Chocolate Truffles

Happy Valentine's Day!
 I have mentioned before that I make food for my frisbee team on a regular basis. This is one of those moments. What is simple, elegant, and irresistable and just screams whispers sexily valentine's day?
 You got it. Truffles. My lovely friend Nina and I gathered in the kitchen near witching hour on saturday and cackled while stirring our cauldron. Uh, wrong holiday. We tenderly rolled these truffles between our gentle fingertips as we crooned softly with dulcet voices. Actually, we sort of did.
 It involved latex gloves. Truffles are basically melted chocolate and cream, but we added an extra-fancy touch (no need to do this if you aren't feeling fussy).
 Once you make and chill the truffles, roll them in a little dollop of melted chocolate so they acquire a thin pure chocolate covering that adds a little crunch when it solidifies.
 These truffles were so sexy. We couldn't take our mouths off of them.
 You drop them in a bowl of cocoa powder for a final coating. I love how the bitterness makes your mouth pucker right before you bite to the creamy center. The really cool thing is why they're called truffles. After dropping them into the cocoa powder, you fish them out with a fork, and it's like you're digging for actual truffles (of the fungi sort) in the ground. I like etymology stories.
We wrapped these up and tied them with fuzzy pink strings and attached tags with pickup lines that ranged from cute ("if I could rearrange the alphabet I'd put you and I together") to really nerdy ("I may look like an ewok but I'm all wookie where it counts") to very frisbee related ("I'd hammer your disc all night long."). Then, today, I ran around manically and flapped my arms like a valentine's fairy and handed these out. The boys were very happy, and so was I.

Make these anytime. Literally, they're just chocolate and cream. How badly could you mess that up?

Chocolate Truffles
adapted from Smitten Kitchen
makes about 60 truffles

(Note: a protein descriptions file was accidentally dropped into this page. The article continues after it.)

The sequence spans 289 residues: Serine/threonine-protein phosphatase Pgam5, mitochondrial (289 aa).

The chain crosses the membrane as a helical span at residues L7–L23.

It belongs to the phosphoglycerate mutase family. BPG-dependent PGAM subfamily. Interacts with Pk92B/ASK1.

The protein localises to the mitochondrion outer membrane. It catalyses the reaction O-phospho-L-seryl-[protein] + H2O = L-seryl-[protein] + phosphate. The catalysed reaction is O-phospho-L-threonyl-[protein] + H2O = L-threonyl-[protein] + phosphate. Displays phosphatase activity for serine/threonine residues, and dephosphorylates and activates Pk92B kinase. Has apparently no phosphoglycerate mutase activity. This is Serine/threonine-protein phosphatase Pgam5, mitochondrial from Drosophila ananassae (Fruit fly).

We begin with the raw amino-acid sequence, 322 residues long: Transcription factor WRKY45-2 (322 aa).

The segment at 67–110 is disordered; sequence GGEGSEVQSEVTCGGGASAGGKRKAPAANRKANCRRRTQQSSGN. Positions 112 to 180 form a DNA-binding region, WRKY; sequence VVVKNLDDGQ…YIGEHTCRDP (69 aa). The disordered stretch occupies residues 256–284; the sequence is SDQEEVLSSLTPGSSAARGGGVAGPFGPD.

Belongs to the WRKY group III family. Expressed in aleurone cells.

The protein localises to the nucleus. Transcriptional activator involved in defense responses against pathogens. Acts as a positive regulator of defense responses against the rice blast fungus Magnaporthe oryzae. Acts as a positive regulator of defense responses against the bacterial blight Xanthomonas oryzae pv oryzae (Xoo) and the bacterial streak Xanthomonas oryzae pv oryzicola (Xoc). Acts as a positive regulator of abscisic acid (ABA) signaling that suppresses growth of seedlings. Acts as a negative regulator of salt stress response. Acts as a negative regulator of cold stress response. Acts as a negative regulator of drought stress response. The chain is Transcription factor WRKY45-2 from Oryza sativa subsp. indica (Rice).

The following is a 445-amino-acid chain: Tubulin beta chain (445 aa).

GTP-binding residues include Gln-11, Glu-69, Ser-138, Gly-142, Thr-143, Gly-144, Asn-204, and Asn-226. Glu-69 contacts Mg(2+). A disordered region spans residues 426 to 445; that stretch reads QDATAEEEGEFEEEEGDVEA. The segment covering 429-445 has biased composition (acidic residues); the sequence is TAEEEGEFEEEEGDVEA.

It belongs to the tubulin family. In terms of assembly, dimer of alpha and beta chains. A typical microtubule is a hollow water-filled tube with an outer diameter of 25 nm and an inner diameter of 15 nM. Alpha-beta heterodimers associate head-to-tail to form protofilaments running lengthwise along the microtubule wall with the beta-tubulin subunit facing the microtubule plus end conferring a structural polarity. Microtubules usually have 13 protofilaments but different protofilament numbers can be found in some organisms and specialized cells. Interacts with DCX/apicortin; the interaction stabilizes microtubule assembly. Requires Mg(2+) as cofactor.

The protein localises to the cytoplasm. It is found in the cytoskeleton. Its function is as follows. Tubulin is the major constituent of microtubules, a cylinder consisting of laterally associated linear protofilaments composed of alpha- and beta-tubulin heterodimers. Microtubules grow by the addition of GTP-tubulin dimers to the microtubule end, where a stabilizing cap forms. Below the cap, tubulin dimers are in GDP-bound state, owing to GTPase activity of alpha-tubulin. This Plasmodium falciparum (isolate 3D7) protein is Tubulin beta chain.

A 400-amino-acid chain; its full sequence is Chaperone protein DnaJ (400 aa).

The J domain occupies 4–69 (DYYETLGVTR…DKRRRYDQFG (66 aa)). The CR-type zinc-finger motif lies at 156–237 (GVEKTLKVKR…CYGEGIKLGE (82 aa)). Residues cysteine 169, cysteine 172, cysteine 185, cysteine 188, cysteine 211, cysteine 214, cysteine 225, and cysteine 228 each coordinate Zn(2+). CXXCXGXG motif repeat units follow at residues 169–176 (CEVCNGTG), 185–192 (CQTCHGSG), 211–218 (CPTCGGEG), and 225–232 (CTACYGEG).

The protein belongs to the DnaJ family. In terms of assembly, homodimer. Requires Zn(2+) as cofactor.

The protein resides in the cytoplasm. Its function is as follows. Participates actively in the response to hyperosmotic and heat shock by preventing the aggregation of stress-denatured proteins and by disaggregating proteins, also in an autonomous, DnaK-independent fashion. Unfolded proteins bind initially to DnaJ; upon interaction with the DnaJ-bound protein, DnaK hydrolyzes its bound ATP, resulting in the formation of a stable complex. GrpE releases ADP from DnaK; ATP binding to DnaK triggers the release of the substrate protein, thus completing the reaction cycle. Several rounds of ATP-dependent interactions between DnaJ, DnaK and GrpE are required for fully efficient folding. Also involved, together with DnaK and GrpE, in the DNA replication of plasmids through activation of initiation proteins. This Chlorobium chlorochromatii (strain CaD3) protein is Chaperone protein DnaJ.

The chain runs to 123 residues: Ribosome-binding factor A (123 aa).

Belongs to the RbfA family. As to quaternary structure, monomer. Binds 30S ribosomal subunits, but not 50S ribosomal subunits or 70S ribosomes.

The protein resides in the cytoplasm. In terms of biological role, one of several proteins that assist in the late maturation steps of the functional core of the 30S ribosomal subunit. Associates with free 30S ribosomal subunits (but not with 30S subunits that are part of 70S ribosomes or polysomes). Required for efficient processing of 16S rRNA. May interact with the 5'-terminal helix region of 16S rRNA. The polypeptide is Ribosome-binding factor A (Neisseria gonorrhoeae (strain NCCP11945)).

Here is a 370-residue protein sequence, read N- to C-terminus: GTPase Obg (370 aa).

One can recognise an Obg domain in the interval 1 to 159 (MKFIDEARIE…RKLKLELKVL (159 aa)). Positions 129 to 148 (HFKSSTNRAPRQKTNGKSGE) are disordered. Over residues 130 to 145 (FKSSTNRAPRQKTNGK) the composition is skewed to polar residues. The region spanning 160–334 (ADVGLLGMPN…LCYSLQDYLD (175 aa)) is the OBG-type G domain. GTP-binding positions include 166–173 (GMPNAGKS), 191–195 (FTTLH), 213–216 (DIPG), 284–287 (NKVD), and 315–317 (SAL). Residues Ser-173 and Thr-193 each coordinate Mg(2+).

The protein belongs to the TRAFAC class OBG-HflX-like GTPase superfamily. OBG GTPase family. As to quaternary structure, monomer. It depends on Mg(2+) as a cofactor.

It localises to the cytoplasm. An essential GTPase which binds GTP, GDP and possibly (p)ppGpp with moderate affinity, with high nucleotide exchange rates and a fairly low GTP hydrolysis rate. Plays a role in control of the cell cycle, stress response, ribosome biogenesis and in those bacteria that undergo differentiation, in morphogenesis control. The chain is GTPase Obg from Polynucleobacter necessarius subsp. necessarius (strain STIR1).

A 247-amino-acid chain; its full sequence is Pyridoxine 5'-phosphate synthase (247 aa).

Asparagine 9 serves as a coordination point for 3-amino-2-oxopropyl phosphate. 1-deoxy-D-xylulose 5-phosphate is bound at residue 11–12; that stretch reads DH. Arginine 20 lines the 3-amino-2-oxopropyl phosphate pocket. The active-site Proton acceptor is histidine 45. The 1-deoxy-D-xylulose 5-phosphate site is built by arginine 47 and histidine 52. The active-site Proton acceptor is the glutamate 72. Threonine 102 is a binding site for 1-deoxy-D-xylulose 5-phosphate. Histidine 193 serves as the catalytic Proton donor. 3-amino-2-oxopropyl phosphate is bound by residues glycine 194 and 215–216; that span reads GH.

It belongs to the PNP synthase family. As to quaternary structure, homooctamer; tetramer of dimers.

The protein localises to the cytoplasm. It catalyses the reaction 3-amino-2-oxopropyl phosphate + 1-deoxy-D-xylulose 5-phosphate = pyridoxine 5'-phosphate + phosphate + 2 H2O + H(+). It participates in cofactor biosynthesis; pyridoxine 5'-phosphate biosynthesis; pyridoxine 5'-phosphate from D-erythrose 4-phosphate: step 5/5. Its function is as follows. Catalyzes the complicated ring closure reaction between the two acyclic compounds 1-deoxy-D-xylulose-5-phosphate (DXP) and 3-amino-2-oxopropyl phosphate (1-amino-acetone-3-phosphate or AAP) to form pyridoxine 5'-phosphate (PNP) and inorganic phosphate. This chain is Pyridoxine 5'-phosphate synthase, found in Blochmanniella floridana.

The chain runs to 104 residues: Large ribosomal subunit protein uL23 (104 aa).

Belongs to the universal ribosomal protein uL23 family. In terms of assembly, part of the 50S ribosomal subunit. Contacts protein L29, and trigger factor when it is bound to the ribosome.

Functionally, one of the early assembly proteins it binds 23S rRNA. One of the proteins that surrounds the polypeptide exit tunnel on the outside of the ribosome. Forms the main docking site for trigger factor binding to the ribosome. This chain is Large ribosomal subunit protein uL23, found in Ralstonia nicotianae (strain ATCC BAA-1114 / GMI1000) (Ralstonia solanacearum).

note: Don't double the recipe. It doesn't work like that. So these are precious.

1 bag (about 11 oz) bittersweet chocolate chips
2/3 cup heavy cream
unsweetened cocoa powder for dusting

Place about 3/4 chocolate (8 oz) in a bowl and bring heavy cream to a boil in a small heavy saucepan. Make sure your pan is small, so you’ll lose the least amount of cream to evaporation, and heavy, which will keep the cream from scorching. When boiled, pour the cream over the chocolate, which will melt as you stir.

Be careful to stir slowly (don't whisk; you want to incorporate as little air as possible) until ganache is smooth.

Place in fridge until thick enough to hold a shape, about 45 minutes to an hour. Then, take two spoons. Scoop a small amount of ganache onto one spoon and scrape onto another, transferring back and forth until it hold a smooth spherical shape. Drop onto a plate or cookie sheet. Do this for all the ganache (it will look like not enough, but by the end you'll have 60). Freeze until firm, about 15 minutes.

Meanwhile, melt remaining chocolate (3 oz) in a small bowl and smear some on a gloved hand. Gently rub each chilled truffle to coat lightly with chocolate.

As you finish each ball, toss the truffles in a bowl cocoa powder and dig up with a fork. Shake truffles in a sieve to eliminate excess powder when you're done.

Store truffles in the refrigerator.

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